Giving states and the public a bigger role in planning and reviewing transmission projects will make it easier to build the infrastructure needed to meet clean energy and grid reliability goals, according to Federal Energy Regulatory Commission Chairman Richard Glick.
A task force between FERC and state utility regulators that meets next month for the first time could produce a "roadmap" for improving the lengthy transmission development process, Glick said Wednesday in a webinar hosted by the Niskanen Center and the Clean Air Task Force.
"We definitely need significant amounts of additional transmission, and there's a lot of things that need to be done to get there, some of it regulatory, some of it public acceptance and some of it financing in the private sector," Glick said. "Time is of the essence," he said later in the webinar.
Meeting carbon reduction goals will require a "staggering" buildout of energy infrastructure, including electric transmission, according to a report released in August by the Niskanen Center and the Clean Air Task Force.
FERC, which sets requirements for transmission planning, cost allocation and grid interconnections, has a key role in facilitating transmission development, according to Glick.
In a step toward possible changes to those rules, the agency is sorting through comments it received in response to an advanced notice of proposed rulemaking on transmission reform issued in July.
FERC’s goal in the rulemaking process is to facilitate a "better environment" for transmission development, according to Glick.
Glick said he hopes FERC can develop "a reasonable approach that...people can rely on," adding that under the current region-by-region framework, each area handles transmission planning "significantly differently."
At about the same time Glick was saying states need a larger role in the transmission development process, FERC issued an agenda for the initial meeting next month of a first-of-its-kind transmission task force between the agency and the National Association of Regulatory Utility Commissioners (NARUC).
Glick said he hopes the FERC-NARUC task force on Nov. 10 will lead to increased cooperation between federal and state regulators on transmission planning, cost allocation and approval.
"There's a significant need for [states] to work together and work with FERC on some of these issues," Glick said. "And the same with us. I think we realize we can't do it alone either. I'm hopeful that this joint task force will lead to a better approach overall, in terms of transmission development that I think can be used as a roadmap for folks around the country."
States should be involved early in the planning process, according to Glick.
"If the states have a roll up front, in terms of the planning of those [regional] lines, also in helping to adjudicate the cost allocation through the FERC process … I think that actually, again, brings them into the decision making, and probably makes them more likely to facilitate the siting of those lines," Glick said.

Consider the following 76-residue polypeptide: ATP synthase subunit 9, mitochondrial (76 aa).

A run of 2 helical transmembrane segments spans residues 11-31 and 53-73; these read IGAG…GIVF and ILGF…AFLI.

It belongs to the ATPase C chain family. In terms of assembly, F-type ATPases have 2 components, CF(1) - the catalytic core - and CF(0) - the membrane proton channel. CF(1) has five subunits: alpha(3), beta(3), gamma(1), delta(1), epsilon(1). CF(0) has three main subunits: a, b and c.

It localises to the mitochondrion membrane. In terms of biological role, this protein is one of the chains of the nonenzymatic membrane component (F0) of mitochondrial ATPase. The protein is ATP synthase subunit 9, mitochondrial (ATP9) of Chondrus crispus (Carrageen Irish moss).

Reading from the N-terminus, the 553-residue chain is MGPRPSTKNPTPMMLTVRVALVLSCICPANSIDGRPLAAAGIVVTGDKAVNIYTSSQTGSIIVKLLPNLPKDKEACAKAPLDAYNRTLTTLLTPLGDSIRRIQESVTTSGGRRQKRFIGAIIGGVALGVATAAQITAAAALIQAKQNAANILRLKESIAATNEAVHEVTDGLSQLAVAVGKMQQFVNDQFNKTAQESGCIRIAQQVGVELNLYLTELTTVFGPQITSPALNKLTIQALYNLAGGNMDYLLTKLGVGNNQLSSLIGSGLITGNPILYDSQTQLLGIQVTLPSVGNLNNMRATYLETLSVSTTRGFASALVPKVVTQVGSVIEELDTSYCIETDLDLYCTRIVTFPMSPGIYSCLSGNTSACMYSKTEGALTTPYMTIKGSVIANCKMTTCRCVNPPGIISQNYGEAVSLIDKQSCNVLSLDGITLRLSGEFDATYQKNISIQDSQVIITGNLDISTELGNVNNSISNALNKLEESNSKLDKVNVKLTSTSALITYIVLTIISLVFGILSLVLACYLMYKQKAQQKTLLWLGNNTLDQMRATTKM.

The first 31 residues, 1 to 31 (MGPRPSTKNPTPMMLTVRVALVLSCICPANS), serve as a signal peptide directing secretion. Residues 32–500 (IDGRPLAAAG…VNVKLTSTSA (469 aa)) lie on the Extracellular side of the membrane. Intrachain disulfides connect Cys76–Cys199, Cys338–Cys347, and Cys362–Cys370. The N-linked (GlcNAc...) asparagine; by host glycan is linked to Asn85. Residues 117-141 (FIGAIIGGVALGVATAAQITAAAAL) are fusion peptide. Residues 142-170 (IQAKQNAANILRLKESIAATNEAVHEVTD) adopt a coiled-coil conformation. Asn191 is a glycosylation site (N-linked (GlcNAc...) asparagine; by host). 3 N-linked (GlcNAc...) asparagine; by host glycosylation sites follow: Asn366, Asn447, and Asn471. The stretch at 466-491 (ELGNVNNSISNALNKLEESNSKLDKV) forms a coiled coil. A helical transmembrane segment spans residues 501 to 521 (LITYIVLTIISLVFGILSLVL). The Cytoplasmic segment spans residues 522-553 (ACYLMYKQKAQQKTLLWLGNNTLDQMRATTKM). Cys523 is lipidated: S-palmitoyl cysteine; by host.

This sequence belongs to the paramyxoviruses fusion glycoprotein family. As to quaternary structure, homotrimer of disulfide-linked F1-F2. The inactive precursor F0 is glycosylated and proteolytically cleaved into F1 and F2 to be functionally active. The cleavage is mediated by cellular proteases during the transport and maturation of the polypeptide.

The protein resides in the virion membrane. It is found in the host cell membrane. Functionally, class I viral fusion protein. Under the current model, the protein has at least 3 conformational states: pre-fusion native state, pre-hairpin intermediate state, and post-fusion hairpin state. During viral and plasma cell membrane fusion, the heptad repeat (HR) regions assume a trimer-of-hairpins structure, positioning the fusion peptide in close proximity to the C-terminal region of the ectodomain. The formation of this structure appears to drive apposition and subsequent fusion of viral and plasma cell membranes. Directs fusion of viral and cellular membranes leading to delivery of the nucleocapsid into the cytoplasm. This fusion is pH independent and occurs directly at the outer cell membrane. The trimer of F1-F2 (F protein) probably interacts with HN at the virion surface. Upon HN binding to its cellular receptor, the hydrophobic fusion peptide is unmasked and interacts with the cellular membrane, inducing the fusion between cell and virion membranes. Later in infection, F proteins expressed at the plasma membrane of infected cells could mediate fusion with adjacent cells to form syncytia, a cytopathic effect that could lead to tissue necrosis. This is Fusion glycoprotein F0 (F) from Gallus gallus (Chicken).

At the same time, the planning and approval process should include more public involvement to get increased buy-in on the need for power lines and on how they are paid for, Glick said, noting the*that* buy-in is especially needed from people directly affected by the infrastructure.
"One of the goals is to try to get affected communities, whether it be environmental justice communities, but others as well, to participate in our proceedings," Glick said. Increased public participation in FERC and regional transmission operator transmission planning and approval proceedings will lead to increased buy-in ahead of major decisions, he said.
The report by the Niskanen Center and the Clean Air Task Force suggested creating a national transmission organization as an option for building out the transmission system.
Glick, however, doubted it would be an effective approach, noting it could take a long time to set up the organization.
"Time is of the essence here," Glick said. "We know that there's an enormous demand for building out emissions-free generation. We know it's going to require a lot of transmission, but it has to be done relatively quickly."
It may make more sense to stick with the current paradigm of largely relying on the private sector for transmission development, he said.
On other issues, Glick urged Texans to consider adding transmission links with neighboring areas to help avoid rolling blackouts the Electric Reliability Council of Texas ordered in mid-February.
"The lack of interconnection with the rest of the grid proved deadly," Glick said. "I'm hoping that we can work something out on that."
Also, Glick said he doubted FERC had the authority to impose carbon pricing in the wholesale power markets the agency oversees.
"I'm not sure that would survive a legal challenge and that would probably create more headaches than would be worth it," Glick said.